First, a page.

Fri 3 May 2013
After years of wearing my hair in tight braids, I noticed hair loss in my hairline and temple regions. I saw my physician, and he diagnosed the hair loss as traction alopecia. I’m wondering: what is traction alopecia, and can it be repaired with hair transplant surgery?
Traction alopecia is hair loss that is caused by excessive “pulling” of hair follicles over a long period of time. The constant pulling and traction on the hair follicles causes progressive damage and eventually leads to noticeable hair loss in regions where the pressure was most apparent (i.e. the hairline and temporal regions). Normally, traction alopecia is most apparent in individuals who wear their hair in very tight braids for a number of years, or those who wear hair pulled tightly in head wraps for cultural or religious purposes. For example, traction alopecia is very common in African American females who wear hair tightly braided for years, and Punjabi males who wear turban headwraps.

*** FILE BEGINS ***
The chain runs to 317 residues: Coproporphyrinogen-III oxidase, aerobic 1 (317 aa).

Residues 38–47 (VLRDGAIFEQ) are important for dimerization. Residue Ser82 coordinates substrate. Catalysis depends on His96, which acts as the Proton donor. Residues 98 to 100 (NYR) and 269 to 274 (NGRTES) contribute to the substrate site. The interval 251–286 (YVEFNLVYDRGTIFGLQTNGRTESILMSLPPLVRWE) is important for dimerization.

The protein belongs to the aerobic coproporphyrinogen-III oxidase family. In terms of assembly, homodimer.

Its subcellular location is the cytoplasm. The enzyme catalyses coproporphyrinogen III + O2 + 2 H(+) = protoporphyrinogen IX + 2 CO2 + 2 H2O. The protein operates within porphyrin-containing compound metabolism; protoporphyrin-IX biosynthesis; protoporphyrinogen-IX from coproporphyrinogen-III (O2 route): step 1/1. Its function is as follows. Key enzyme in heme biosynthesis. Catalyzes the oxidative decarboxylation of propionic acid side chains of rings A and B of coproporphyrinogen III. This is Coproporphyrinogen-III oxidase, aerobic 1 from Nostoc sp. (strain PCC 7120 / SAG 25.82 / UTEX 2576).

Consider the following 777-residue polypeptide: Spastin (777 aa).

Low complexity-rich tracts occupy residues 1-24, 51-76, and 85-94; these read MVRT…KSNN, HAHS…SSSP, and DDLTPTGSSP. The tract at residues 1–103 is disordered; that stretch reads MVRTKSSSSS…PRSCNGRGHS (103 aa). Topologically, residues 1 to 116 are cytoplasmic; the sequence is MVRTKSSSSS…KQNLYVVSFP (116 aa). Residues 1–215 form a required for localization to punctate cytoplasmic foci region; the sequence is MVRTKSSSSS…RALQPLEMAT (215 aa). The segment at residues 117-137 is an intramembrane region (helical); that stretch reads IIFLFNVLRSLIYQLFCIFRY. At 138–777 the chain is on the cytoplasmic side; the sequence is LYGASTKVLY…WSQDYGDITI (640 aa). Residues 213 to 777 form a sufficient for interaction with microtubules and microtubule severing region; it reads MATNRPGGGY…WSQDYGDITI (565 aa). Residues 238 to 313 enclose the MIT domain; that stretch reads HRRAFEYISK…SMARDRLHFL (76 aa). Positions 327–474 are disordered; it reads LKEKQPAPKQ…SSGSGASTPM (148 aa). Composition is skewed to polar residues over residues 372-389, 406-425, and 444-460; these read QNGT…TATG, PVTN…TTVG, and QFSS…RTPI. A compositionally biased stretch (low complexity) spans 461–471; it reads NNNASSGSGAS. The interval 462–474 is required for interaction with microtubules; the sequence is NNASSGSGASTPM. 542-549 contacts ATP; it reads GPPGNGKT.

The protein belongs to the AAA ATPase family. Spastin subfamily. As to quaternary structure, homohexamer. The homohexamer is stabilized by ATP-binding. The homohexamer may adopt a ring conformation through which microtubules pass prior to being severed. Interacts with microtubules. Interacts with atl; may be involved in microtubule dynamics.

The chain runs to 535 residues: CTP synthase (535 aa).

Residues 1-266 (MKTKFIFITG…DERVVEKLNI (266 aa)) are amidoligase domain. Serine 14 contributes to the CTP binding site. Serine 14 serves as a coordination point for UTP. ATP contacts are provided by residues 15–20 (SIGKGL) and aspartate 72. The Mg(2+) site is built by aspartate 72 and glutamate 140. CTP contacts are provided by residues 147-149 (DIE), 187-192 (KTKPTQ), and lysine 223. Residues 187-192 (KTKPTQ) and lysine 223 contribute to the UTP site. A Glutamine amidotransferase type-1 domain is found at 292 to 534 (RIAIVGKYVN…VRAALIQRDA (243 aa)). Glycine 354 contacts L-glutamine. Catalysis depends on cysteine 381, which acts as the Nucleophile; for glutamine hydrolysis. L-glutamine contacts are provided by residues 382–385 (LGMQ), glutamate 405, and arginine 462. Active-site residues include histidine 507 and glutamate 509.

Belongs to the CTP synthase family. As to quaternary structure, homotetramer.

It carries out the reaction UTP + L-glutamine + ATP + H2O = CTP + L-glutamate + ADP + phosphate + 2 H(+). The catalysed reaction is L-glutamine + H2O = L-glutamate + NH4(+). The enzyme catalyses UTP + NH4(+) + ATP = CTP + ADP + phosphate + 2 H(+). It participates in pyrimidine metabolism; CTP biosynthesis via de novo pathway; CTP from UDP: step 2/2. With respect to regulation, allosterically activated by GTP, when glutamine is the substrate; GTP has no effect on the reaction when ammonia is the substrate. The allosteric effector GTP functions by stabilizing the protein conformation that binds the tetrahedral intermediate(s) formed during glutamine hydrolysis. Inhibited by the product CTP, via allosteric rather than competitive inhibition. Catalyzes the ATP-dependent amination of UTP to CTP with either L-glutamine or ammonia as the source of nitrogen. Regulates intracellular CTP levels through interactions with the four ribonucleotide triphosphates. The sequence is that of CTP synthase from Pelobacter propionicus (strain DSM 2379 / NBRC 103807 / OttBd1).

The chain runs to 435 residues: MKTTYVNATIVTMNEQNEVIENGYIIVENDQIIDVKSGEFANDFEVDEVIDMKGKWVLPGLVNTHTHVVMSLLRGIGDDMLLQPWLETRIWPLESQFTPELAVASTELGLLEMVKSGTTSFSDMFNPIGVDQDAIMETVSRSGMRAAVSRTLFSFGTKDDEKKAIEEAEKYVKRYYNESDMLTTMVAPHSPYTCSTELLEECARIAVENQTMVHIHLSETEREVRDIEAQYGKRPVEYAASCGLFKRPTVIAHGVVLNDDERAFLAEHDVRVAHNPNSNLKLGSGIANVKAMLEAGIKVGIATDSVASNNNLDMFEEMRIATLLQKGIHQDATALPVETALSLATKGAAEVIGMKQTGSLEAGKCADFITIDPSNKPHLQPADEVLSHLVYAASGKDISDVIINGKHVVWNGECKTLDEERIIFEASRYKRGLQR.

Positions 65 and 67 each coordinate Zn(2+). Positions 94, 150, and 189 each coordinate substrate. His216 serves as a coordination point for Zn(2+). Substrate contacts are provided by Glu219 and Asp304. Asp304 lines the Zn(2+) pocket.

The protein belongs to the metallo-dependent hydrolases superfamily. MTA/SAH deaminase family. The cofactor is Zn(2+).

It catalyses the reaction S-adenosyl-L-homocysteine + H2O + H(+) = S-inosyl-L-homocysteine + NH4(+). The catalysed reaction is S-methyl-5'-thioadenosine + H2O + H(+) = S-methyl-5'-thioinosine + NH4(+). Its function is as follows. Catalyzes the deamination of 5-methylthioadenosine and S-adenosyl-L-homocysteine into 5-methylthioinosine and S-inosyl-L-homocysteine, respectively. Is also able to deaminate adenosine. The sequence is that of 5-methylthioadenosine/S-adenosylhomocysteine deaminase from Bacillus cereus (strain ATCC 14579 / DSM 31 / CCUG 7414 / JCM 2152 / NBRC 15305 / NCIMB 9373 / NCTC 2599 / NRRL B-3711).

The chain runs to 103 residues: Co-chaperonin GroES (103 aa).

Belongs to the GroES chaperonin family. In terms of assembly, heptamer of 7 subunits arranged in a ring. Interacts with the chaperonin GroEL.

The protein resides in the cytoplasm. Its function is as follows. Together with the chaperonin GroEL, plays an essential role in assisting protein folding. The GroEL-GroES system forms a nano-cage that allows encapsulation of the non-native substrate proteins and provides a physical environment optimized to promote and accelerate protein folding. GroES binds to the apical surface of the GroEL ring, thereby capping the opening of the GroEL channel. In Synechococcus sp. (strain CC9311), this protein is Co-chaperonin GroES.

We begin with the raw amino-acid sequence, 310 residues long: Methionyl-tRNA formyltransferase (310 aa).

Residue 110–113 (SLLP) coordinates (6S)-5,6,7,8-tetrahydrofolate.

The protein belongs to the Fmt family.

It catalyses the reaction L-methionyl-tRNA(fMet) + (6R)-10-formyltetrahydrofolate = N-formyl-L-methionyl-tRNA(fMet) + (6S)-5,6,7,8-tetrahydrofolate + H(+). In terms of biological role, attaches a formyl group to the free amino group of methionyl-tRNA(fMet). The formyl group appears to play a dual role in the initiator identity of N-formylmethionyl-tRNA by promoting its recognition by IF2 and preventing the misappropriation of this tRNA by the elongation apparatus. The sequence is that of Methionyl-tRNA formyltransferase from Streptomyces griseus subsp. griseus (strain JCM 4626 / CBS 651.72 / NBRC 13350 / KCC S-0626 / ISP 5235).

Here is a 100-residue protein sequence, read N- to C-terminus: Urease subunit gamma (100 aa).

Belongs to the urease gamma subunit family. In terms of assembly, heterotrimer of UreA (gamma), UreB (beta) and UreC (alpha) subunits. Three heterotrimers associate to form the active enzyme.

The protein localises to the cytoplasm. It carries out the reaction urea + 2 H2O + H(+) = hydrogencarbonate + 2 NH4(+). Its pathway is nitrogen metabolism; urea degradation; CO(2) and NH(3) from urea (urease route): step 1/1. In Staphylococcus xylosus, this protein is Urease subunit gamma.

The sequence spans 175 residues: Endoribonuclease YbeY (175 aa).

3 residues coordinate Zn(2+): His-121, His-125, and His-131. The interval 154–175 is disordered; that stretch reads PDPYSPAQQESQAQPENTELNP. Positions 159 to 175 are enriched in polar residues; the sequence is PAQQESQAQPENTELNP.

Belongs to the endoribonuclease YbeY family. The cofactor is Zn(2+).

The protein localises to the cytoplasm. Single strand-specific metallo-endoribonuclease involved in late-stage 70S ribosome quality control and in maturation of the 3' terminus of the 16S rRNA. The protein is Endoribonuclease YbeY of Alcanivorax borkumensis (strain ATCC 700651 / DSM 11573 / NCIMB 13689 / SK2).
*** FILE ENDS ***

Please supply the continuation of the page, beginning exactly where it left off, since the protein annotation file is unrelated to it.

Medically, traction alopecia is classified as a “focal” (located in one region of the scalp, but not patterned like “androgenic alopecia” or “genetic patterned baldness”) “non scarring” (meaning the hair loss is not occurring because of repeated inflammation and destruction of hair follicles) type of alopecia, and is treatable with hair transplant surgery.